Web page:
From time to time I like to pause for a moment and think about how I should describe myself and what I do. This resulting description is then something that I try to revisit from time to time to check if it’s still something that I can identify with and whether my everyday activities line up with it.
Right now, I adhere to the following description:
I’m a cognitive scientist interested in philosophy, science, design, and the intersection of the three aforementioned fields.
When I came up with this description, I certainly felt that it rang true for me, but at the same time I wasn’t sure about what exactly I meant by “design”, only that that was the word that I really felt was the right one to describe this vague, mental construct that I had in mind. Well, since then, I’ve had some time to think about it and to better come to grips with what I really mean by “design”. What follows is therefore an exposition of what I put into the meaning of the word.
First of all, you can use the word in a narrow or a more broad sense. When it comes to the former, design is basically what people are taught at design schools; it has something to do with drawing pretty shapes and placing them relative to each other so that the end result is both functional and aesthetically pleasing.
When using the term “design” in a broader sense though, I see it as a form of general method that can be applied towards just about everything rather than only towards this niche activity that is performed by hipsters and/or art directors. It’s a method that involves attention to details, a clear understanding of the end goals, as well as a set of end goals that are unified by an underlying understanding that in the end, things are just meant to be harmonic, meaning that the subject perceiving the final product should feel a minimal level of tension in herself. Because in the end, everything that really matters are positive and negative experiences.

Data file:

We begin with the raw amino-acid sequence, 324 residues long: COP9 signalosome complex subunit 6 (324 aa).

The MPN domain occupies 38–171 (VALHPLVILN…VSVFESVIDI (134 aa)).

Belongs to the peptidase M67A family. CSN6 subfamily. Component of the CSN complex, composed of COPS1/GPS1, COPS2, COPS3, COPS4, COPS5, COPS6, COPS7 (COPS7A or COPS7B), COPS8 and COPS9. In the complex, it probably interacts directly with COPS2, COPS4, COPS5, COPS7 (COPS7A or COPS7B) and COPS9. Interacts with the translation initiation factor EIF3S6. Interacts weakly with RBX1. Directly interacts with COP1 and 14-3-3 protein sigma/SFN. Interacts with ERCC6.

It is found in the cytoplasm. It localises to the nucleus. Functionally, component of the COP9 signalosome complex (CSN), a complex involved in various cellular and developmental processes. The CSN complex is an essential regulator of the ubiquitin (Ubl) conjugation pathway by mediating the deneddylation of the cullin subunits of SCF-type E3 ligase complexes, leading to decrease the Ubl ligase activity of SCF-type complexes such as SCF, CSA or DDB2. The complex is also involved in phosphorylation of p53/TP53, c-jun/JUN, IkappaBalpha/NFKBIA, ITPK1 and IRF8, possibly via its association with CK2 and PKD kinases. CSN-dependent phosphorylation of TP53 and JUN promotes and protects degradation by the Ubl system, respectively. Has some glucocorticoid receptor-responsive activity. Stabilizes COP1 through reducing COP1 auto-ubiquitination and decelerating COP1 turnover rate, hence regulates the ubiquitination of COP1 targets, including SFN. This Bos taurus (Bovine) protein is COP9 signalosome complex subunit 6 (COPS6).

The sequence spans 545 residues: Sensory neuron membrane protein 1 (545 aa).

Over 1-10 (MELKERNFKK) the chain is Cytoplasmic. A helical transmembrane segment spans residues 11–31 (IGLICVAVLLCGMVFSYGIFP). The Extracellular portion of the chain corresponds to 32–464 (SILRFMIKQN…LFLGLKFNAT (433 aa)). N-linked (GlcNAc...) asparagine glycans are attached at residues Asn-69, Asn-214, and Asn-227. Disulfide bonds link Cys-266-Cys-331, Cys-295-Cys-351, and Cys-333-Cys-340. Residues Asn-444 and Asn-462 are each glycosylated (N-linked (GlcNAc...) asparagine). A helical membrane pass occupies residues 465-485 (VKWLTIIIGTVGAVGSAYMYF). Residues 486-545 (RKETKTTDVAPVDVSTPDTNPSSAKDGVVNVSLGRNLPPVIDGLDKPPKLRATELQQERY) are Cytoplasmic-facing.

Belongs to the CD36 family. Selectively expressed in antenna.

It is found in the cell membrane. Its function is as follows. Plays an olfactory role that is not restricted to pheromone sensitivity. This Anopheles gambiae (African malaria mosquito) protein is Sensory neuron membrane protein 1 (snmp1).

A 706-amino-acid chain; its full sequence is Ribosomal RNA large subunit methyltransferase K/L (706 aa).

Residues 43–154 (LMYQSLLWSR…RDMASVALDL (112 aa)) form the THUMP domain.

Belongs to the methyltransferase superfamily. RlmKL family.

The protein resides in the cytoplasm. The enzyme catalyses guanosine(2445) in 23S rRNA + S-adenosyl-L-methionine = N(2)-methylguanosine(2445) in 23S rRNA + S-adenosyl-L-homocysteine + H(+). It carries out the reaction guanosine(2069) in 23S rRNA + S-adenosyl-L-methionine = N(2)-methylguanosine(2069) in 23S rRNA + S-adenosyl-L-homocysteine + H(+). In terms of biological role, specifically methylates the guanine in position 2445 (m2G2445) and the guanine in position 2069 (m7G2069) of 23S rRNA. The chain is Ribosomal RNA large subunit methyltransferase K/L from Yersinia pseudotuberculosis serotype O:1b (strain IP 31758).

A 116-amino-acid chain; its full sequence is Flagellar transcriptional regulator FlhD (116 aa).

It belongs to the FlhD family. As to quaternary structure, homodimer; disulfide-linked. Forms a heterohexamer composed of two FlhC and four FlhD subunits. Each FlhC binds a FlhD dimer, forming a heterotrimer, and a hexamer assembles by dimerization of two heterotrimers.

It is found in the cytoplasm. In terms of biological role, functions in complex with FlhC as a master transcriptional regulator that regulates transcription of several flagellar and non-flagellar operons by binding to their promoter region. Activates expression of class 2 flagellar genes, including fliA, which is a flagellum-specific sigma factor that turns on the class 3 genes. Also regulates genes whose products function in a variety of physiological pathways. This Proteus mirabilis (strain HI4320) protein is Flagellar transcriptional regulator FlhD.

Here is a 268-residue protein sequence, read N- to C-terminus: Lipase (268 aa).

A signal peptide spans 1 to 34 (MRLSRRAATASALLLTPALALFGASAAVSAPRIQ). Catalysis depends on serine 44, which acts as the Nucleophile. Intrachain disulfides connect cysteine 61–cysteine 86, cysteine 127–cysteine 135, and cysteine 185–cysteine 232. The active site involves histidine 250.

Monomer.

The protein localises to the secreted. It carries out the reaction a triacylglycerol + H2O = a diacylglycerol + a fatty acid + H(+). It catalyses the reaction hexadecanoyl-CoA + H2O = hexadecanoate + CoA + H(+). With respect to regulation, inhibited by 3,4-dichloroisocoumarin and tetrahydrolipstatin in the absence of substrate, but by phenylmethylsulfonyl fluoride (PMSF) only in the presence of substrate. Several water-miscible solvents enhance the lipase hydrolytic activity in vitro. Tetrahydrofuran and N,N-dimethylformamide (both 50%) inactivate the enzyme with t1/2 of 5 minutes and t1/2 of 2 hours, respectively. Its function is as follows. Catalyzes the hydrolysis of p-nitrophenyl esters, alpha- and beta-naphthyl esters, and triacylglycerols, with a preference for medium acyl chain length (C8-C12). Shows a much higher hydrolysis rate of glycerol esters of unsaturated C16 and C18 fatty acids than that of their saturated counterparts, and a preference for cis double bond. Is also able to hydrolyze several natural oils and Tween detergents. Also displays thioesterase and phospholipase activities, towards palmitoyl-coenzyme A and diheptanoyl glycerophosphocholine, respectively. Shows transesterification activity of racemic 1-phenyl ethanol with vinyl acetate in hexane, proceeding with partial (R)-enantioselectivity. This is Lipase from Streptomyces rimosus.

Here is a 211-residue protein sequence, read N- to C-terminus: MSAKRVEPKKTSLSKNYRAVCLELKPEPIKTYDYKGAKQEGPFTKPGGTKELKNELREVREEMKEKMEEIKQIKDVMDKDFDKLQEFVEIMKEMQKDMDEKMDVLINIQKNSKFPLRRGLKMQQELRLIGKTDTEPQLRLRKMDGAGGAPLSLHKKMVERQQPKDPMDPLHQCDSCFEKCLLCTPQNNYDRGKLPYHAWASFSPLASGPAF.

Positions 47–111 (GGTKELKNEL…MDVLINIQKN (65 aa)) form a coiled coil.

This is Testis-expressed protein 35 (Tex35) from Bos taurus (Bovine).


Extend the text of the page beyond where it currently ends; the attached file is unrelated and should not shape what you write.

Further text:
Further, tension can arise because of several different factors: If you’re presenting something that’s wrong, this creates tension. If you’re presenting something in a contrived way, this creates tension. If you’re presenting something in an ugly manner, this creates tension.
The point here is that a designer has an overarching view of this whole potential tension space, meaning that not only are all the potential sources of tension observed at the same time, also the way that they interact and affect each other is also taken into account.
 As a side note it’s interesting to note how you sometimes can feel that you know something is the case although you wouldn’t be able to explain it explicitly. That is, it’s like constantly going around with the equivalent of a tip of the tongue experience but for deeper knowledge, and you’re completely sure of the fact that you would be able to deduce all the necessary argumentative steps as long as you were given ample time to do it. At least, this is something that I’ve experienced many, many times, and it’s almost always the case that once I’ve sorted it all out, what I thought I’d be able to show, I also can show.
 Maybe not straight away if the errors are well hidden and not spotted, but believing something that is wrong will in many cases eventually, directly or indirectly, lead to tension.